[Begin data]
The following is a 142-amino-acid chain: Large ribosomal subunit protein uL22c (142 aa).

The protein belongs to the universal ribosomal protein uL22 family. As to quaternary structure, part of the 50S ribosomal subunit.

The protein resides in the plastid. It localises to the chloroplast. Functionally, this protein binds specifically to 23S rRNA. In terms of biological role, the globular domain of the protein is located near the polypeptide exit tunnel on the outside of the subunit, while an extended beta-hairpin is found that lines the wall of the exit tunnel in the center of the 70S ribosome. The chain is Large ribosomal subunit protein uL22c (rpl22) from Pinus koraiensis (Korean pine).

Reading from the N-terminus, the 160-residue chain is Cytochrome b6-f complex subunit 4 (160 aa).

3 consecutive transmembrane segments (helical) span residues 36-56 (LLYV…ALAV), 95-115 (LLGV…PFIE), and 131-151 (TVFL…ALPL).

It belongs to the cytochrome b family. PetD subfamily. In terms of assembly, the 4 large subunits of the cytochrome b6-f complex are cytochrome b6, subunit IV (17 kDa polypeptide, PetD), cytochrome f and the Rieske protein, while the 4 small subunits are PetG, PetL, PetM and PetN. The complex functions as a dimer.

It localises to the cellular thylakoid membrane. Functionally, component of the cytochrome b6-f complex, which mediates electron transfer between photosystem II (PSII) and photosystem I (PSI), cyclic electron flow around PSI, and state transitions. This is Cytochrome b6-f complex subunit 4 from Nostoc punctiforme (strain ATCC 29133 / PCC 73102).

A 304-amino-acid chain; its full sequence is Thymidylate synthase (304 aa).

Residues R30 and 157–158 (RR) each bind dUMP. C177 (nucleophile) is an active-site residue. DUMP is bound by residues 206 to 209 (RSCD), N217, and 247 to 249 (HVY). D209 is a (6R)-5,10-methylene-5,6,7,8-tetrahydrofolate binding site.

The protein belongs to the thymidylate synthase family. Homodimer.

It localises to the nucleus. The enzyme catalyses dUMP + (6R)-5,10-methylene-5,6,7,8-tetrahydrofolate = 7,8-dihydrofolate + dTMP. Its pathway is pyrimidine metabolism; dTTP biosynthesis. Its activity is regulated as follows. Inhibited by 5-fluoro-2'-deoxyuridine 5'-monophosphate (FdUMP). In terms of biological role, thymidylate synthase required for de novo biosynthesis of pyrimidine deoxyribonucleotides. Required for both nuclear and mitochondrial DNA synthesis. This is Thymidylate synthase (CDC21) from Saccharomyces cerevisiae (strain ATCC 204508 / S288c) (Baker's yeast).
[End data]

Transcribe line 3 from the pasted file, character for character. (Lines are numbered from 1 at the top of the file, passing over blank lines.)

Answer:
The protein resides in the plastid. It localises to the chloroplast. Functionally, this protein binds specifically to 23S rRNA. In terms of biological role, the globular domain of the protein is located near the polypeptide exit tunnel on the outside of the subunit, while an extended beta-hairpin is found that lines the wall of the exit tunnel in the center of the 70S ribosome. The chain is Large ribosomal subunit protein uL22c (rpl22) from Pinus koraiensis (Korean pine).